The second edition of SCULPTURE AT launches with a new commission by British artist Lucy Tomlins.
With Pylon and Pier, Tomlins takes the public square as the work’s starting point. Traditionally this is where statues of distinguished people are sited, usually placed there to reinforce notions of power or national prestige. Tomlins’ sculpture reverses this, however, presenting a statue of the Titan Atlas – not as in Greek mythology holding up the sky for eternity, but fallen from its plinth and, grasping the globe, lain on its side. The viewer’s gaze, which would normally be directed upwards in awe, now stares across on the felled colossus drained, the loss of his mythological strength underscored by the diminutive size of his body – he is only 1.4 metres in height, thus allowing the beholder a more intimate interaction with the work.
Tomlins’ use of Atlas is a direct visual reference to another inspiration for the work, American poet Wallace Stevens’ poem, The Public Square (1931), which describes the demolition of a modernist building as a metaphor for systemic collapse. After the dust settles, all that remains, Wallace avers, is, ‘The bijou of Atlas, the moon/Was last with its porcelain leer.’
Says Tomlins: ‘Though not didactic, my work has often involved subtle social commentary, so I took this opportunity to consider the nature and function of the public square, as a space for the coming together of the community, a place with a function as a meeting place, and a location for democracy and power shifts.’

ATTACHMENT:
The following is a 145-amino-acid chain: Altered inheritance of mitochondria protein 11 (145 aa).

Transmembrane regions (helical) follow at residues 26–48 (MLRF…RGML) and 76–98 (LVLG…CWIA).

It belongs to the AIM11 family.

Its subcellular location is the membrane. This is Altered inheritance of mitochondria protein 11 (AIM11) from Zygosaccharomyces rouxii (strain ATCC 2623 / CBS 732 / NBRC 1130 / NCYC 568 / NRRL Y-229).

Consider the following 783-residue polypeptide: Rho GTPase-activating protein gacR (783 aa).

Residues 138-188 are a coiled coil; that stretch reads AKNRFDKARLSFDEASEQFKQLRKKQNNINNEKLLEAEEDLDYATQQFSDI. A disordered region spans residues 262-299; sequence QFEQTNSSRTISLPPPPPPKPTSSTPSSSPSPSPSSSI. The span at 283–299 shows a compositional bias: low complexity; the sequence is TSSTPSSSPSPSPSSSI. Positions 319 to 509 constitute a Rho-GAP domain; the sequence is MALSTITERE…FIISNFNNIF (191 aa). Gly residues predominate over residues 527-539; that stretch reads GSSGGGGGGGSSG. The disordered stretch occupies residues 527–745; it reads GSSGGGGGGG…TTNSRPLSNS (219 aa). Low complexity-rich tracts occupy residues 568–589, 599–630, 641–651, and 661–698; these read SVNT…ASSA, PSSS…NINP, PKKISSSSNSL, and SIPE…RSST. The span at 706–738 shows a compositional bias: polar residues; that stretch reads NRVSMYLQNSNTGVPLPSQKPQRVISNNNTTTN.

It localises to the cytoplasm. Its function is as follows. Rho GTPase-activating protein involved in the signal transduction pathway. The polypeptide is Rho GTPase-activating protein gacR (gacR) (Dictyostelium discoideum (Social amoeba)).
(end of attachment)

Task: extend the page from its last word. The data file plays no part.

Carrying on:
Says director of Vitrine and SCULPTURE AT, Alys Williams: ‘Lucy Tomlins’ practice is focused on sculpture and the dialogue around this medium, and she has taken the very idea of sculpture in public space as her starting point. I am excited to see this new ambitious work come into fruition, as the launch commission of the new phase of SCULPTURE AT Bermondsey Square; a project that is at the core of our commitment to artistic experimentation and development, and programming outside the white cube.’
Lucy Tomlins received her MA in Sculpture from the Royal College of Art (2012). Her objects, installations and assemblages combine a range of traditional materials including stone, concrete and metals with contemporary materials including light, moving image and sound. Through a process of remaking and rearranging the ready-made objects of our society, Lucy’s artwork creates uncanny relationships between seemingly disparate materials and things in an attempt to make sense of her everyday, situated, social context. Unapologetically defining herself as a ‘sculptor’ in a time of dematerialised art practice, she embraces the deeply rooted commitment to craft skills within this art form and offers elasticity to sculptural technique that harnesses the values, principles and commitments of a sensibility preoccupied with the phenomenological experience of materiality and space.
Generously funded by Arts Council England and the National Lottery.
With further support from Team London Bridge, Contemporary Arts Society, and Pangaea Sculptors’ Centre.
Media Partner: Aesthetica